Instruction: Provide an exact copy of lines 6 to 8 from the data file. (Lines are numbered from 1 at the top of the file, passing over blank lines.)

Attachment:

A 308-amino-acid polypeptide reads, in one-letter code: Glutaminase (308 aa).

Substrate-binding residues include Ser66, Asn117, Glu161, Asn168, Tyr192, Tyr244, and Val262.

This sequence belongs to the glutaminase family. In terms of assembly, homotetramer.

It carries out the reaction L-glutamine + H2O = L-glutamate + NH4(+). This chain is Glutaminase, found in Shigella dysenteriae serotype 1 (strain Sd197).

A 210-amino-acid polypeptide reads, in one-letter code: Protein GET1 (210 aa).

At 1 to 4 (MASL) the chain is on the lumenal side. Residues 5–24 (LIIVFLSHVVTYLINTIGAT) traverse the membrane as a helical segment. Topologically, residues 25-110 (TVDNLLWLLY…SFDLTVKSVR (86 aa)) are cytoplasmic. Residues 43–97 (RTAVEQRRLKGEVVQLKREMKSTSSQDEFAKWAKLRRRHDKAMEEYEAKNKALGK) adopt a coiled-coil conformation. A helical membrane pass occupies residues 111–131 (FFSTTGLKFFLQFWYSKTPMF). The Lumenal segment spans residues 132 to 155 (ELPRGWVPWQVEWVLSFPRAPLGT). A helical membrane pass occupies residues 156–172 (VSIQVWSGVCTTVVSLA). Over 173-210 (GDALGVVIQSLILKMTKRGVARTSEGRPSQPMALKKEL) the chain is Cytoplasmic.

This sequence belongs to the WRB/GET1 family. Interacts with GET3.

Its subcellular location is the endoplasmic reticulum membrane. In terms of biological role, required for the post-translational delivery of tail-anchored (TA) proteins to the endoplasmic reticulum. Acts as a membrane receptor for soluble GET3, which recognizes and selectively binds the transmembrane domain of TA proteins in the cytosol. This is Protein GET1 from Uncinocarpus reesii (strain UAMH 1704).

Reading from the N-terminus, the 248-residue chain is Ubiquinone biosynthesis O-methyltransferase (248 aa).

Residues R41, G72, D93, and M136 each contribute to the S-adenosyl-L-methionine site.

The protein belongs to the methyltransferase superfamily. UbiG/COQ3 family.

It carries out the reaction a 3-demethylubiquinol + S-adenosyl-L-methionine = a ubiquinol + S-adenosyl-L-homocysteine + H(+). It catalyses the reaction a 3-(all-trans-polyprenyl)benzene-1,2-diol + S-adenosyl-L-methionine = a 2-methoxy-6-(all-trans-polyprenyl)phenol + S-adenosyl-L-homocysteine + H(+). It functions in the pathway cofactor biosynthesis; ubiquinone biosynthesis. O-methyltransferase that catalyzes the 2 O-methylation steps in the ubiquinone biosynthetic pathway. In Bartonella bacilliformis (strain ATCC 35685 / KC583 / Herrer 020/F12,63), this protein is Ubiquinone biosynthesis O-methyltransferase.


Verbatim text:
At 1 to 4 (MASL) the chain is on the lumenal side. Residues 5–24 (LIIVFLSHVVTYLINTIGAT) traverse the membrane as a helical segment. Topologically, residues 25-110 (TVDNLLWLLY…SFDLTVKSVR (86 aa)) are cytoplasmic. Residues 43–97 (RTAVEQRRLKGEVVQLKREMKSTSSQDEFAKWAKLRRRHDKAMEEYEAKNKALGK) adopt a coiled-coil conformation. A helical membrane pass occupies residues 111–131 (FFSTTGLKFFLQFWYSKTPMF). The Lumenal segment spans residues 132 to 155 (ELPRGWVPWQVEWVLSFPRAPLGT). A helical membrane pass occupies residues 156–172 (VSIQVWSGVCTTVVSLA). Over 173-210 (GDALGVVIQSLILKMTKRGVARTSEGRPSQPMALKKEL) the chain is Cytoplasmic.

This sequence belongs to the WRB/GET1 family. Interacts with GET3.

Its subcellular location is the endoplasmic reticulum membrane. In terms of biological role, required for the post-translational delivery of tail-anchored (TA) proteins to the endoplasmic reticulum. Acts as a membrane receptor for soluble GET3, which recognizes and selectively binds the transmembrane domain of TA proteins in the cytosol. This is Protein GET1 from Uncinocarpus reesii (strain UAMH 1704).